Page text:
Getting corrections from our dance instructors is how we grow, and as students, it's important that we do our best to apply every correction right away. But sometimes—whether it's because we're in physical pain, or have a lot on our minds, or are just not paying attention—those corrections don't sink in. And from a teacher's standpoint, giving the same corrections time and time again gets old very fast. Here are 10 important corrections dance teachers are tired of giving. Take them to heart!
Summer intensive auditions can be nerve-racking. A panel of directors is watching your every move, and you're not even sure if you can be seen among the hundreds of other dancers in the room. We asked five summer intensive directors for their input on how dancers can make a positive impression—and even be remembered next year.
When we think of a dancer who's broken barriers, American Ballet Theatre principal Misty Copeland tends to be the name that comes to mind. And though Copeland has been a crucial advocate for equality in the world of ballet, Raven Wilkinson—a mentor of Copeland's—is considered one of the original pioneers of the movement.
In 1955, Wilkinson became the first African American to dance with the renowned Ballet Russe de Monte Carlo. Her fortitude in the face of bigotry and hate cemented her legacy. Now, with the release of the new children's book Trailblazer: The Story of Ballerina Raven Wilkinson, a new generation of dancers will be inspired by her tale of overcoming obstacles to achieve a dream.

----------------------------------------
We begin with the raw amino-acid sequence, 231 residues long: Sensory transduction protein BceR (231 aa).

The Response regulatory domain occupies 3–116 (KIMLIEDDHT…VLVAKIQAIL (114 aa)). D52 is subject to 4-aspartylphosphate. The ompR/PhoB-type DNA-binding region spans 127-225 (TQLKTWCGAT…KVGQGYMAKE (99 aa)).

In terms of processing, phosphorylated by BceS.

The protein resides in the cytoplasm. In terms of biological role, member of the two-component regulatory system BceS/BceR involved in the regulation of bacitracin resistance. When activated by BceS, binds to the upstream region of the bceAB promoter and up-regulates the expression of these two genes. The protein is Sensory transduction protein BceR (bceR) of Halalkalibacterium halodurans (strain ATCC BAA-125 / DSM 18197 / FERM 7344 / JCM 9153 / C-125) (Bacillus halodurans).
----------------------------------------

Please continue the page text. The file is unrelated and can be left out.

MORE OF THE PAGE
The book details Wilkinson's life, from her experience as a young dancer training in Harlem, to her run-ins with the Ku Klux Klan while on tour with Ballet Russe, to her later ballet career in Europe. "There were times where my heart really hurt because of the situations I had to deal with," she says. "But I always had faith that I was made to be a dancer and that I was gonna dance."
Dance Spirit spoke with Wilkinson to discuss the new book and get her take on racial equality within the ballet world.
Postmodern pioneer Trisha Brown redefined how dance is seen and felt. A founding member of Judson Dance Theater, Brown frequently collaborated with other experimental artists like Yvonne Rainer, Merce Cunningham, Twyla Tharp, and Steve Paxton.
She embraced pedestrian movement, pairing everyday gesture with rhythm and fluidity. "It's liquid," says Wendy Perron, who danced with Brown in the '60s and '70s. "Like a river with many tributaries, water coming out of a faucet, or being on a raft and seeing the water move away in different directions." Brown also pushed beyond stages with choreography in fields, museums—even on the sides of buildings.
There's a common misconception that a dancer's body has to be thin. But the truth is that talent knows no body type, and the number on the scale never determines an artist's capabilities. Here are some extraordinary dancers fighting the stereotype of what a dancer "should" look like.
We always love a good halftime performance. And we LIVE for halftime performances involving talented kids. (Fingers and toes crossed that Justin Timberlake follows Missy Elliott's lead and invites some fabulous littles to share his Super Bowl stage.)
So obviously, our hearts completely melted for 5-year-old Tavaris Jones. Tavaris may have just started kindergarten, but during Monday night's game between the Cleveland Cavaliers and Golden State Warriors, the Detroit native danced with the panache of a veteran pro at halftime.